Denervation yields short-term benefit in refractory knee osteoarthritis

  • Pain Physician

  • Miriam Davis, PhD
  • Clinical Essentials
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Takeaway

  • A small meta-analysis finds that denervation therapy for refractory knee osteoarthritis (KOA) shows short-term (up to 6 months) improvements in pain and functional recovery but the long-term benefits remain controversial.

Why this matters

  • There are few treatment options for refractory KOA.
  • Denervation therapy is promising.

Study design

  • Meta-analysis of 6 randomized controlled trials (n=408) after search of Medline, EMBASE, and the Cochrane Library.
  • Pain intensity was rated by visual analog scale or numeric rating scale; functional improvement was rated by total Western Ontario and McMaster Universities Osteoarthritis Index (WOMAC).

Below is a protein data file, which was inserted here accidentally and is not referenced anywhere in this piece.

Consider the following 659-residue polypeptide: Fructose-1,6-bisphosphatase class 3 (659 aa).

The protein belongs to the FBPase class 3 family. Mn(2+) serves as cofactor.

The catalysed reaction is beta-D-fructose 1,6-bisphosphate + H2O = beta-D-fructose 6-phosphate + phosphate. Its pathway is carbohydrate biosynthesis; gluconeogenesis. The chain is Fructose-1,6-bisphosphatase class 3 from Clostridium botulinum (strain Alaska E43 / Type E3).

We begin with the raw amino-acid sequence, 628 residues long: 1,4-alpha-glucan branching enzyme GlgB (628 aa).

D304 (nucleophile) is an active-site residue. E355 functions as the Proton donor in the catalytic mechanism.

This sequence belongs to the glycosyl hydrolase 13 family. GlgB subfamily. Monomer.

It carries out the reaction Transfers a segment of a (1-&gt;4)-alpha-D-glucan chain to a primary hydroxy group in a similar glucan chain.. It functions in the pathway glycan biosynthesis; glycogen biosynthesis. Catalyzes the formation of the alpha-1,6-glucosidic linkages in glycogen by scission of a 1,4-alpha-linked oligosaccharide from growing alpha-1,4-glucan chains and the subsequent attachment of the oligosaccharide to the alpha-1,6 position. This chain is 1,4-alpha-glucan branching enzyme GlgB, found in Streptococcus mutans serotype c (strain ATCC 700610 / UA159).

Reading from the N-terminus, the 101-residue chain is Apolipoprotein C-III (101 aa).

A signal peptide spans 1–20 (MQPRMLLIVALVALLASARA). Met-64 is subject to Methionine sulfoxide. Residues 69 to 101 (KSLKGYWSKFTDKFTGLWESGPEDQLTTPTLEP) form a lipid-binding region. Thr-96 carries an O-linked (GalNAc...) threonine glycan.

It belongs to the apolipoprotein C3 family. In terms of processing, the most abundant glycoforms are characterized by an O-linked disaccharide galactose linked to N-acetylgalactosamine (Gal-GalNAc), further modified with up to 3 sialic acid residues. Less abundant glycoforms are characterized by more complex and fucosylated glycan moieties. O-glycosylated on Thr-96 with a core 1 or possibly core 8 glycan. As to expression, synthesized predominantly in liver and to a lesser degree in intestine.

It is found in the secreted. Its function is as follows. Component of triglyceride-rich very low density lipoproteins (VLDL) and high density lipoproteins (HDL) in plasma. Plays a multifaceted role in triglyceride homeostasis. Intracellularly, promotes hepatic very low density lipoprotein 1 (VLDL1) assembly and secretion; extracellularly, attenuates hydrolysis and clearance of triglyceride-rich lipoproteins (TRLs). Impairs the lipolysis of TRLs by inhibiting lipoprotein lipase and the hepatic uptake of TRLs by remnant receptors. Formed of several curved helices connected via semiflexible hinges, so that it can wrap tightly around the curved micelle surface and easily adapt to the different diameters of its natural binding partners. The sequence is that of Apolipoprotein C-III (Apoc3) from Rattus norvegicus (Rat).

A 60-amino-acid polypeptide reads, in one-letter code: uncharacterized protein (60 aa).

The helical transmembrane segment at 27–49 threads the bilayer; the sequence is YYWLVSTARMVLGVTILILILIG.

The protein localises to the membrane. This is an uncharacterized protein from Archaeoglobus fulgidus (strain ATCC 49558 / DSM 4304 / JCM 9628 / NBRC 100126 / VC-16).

• Funding: None disclosed.

Key results

  • Efficacy at 4 weeks favored denervation therapy (vs controls):
    • Pain standardized mean difference (SMD), −1.17; P=.04.
    • Functional recovery SMD, −0.75; P=.0002.
  • Efficacy at 12 weeks favored denervation therapy (vs controls):
    • Pain SMD, −1.24; P<.00001.>
    • Functional recovery SMD, −0.42; P=.007.
  • Efficacy at 24 weeks:
    • Pain SMD, −1.25; P=.0002.
    • Functional recovery SMD, −0.39; P=.06.

Limitations

  • Small number of trials; most with small sample sizes.
  • Most studies open-label.